This Short C-23 Sherpa is an Army surplus cargo plane that has been converted for use by the US Forest Service as a â€œsmokejumperâ€ plane – firefighters jump out of a perfectly good airplane into a burning forest! I built this model as a commissioned kit for one of the USFS pilots, including instructions.
A photo of one of my creations was (very) briefly featured in this video:
At the very end, when he does the “you can build anything out of bricks” bit, there’s a brief shot of my Coast Guard helicopter. No, I’m not annoyed that they didn’t give credit, I think it’s cool that it was chosen to represent the helicopter genre.
I guess I need to repost the Coast Guard base pictures on Brickpile — it’s currently only posted on my old site (and occasionally appears on BayLUG‘s layouts).
This model is dedicated to the memory of my father, Robert H. Ward, who flew the PB4Y-2 on flare-dropping missions during the Korean War in the early 1950’s. He passed away on November 9, 2001. I built it in the fall of 2001. He never got to see it, but it was on display at his memorial service.
When my father left the Navy and joined United Air Lines in the late 1950’s, he flew this plane, the DC-3.
Like my Lunar Mobile Lounge, this has been at several BayLUG meetings, and now I am finally posting about it here.
Also like that model, it is motorized. There are two motors, located in the fuselage: one which powers the propellers and the other which makes the landing gear go up and down. There is a battery box in the fuselage that powers the propellers, and a wire coming out of the entry door leading to a battery box that controls the landing gear. In both cases, a Technic axle passes through the fuselage and the base of each wing. For the props, there are bevel gears in each engine which drive the propshafts. For the landing gear, the axle is mounted directly to the mechanism. A roof panel is removable to view the mechanism inside. Here’s a video I made to illustrate how it works (it’s also available as a QuickTime movie on Brickshelf):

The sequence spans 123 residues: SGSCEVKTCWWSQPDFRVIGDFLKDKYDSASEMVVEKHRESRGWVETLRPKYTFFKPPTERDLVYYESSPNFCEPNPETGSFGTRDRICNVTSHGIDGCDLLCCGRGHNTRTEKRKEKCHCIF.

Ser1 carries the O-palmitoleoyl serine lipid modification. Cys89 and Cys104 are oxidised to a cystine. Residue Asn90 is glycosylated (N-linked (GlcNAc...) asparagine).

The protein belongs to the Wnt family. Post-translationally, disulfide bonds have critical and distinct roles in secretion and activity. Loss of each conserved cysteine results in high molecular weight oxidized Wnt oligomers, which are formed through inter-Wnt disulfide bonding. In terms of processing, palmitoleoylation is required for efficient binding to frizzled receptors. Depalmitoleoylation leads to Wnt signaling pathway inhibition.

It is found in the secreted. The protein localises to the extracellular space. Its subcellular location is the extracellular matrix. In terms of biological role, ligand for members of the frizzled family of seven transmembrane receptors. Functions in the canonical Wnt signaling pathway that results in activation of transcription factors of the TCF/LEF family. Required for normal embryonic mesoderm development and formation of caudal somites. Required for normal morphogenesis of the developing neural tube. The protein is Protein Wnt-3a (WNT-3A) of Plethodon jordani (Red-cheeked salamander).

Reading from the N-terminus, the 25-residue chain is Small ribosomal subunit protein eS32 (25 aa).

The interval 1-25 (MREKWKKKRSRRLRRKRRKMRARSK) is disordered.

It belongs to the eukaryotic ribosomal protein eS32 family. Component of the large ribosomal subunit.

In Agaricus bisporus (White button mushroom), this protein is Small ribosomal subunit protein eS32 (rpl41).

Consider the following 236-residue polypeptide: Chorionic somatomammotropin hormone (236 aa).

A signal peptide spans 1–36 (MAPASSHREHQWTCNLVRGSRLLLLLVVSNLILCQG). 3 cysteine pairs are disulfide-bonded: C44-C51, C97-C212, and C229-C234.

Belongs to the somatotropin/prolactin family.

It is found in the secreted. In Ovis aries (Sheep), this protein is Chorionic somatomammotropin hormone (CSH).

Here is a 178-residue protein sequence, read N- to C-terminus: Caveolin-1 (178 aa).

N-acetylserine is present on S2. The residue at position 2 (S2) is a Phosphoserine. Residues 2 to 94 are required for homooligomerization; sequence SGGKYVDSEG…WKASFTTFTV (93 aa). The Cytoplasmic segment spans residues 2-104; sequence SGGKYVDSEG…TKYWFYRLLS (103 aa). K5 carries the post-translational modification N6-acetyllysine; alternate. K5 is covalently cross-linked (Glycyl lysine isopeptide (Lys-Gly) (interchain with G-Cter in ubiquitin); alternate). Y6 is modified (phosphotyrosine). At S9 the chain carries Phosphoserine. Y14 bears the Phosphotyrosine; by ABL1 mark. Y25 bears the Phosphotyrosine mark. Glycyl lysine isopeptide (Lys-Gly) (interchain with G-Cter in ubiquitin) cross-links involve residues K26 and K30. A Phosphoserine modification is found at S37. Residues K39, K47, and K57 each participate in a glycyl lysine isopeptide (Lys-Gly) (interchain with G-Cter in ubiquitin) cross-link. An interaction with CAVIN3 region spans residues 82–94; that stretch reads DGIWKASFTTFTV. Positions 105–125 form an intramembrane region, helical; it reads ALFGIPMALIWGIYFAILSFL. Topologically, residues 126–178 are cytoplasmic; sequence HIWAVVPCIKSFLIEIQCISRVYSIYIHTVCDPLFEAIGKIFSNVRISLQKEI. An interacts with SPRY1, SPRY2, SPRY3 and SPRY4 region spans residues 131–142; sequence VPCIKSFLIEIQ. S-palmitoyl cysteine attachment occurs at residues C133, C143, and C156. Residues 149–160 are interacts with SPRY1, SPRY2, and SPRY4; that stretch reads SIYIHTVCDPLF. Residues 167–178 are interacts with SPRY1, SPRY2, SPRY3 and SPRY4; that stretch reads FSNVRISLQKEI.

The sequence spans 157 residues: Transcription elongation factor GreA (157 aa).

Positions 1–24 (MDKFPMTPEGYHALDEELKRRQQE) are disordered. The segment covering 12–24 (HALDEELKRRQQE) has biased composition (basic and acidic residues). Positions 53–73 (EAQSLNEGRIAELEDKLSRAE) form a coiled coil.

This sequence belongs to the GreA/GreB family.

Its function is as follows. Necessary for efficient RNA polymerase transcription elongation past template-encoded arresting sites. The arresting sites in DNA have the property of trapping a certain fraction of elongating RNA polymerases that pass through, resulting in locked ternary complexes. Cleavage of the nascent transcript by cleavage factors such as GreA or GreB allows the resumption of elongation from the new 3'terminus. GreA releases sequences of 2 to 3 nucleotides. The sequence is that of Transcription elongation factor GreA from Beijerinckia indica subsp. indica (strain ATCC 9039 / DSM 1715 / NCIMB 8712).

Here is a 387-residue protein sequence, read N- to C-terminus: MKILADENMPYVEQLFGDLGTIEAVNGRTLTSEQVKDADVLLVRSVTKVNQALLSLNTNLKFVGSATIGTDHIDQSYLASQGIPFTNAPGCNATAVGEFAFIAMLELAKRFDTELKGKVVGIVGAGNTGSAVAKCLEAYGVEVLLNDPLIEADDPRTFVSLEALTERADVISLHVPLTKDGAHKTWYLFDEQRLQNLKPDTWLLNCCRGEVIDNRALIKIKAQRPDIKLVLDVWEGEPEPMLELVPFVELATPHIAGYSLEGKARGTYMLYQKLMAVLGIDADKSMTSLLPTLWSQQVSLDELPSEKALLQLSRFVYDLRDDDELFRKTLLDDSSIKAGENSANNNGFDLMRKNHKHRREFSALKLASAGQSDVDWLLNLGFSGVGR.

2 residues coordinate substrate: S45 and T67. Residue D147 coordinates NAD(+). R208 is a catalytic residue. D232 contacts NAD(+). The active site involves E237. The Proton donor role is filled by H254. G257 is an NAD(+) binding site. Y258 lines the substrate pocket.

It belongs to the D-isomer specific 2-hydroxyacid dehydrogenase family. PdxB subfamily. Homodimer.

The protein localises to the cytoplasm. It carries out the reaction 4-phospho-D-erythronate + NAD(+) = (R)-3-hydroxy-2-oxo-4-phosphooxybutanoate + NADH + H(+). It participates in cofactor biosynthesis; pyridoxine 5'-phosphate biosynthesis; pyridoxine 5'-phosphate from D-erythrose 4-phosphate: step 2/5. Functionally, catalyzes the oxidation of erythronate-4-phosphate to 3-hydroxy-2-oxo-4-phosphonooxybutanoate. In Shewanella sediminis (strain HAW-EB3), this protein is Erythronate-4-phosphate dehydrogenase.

There are other parts that move as well: the ailerons, elevators, and rudder are all freely hinged. Oh, and the wheels rotate :-) The wings and vertical tail can be removed easily for storage and transportation.
The fuselage is designed using half-stud offsets to achieve the desired shape. This means the walls are very fragile as they cannot be properly interconnected.
On the leading edge of each wing are “de-icing boots” which are made of rubber in the real plane. These are modeled using a curved brick that I got at LEGOLAND California in their “build it and buy it” area in 2003. I don’t know if they were ever part of an official LEGO set, but I never saw them anywhere else. It’s the same shape as the trans-light-blue spotlights in the Soccer sets. These “boots” are attached at an angle using plate hinges and plates, and have half-stud offsets to follow the desired wing angle.
Overall this was an interesting experiment in half-stud offsets and integrating a Technic mechanism into a realistic looking model. I learned a lot making this and hope you enjoy it.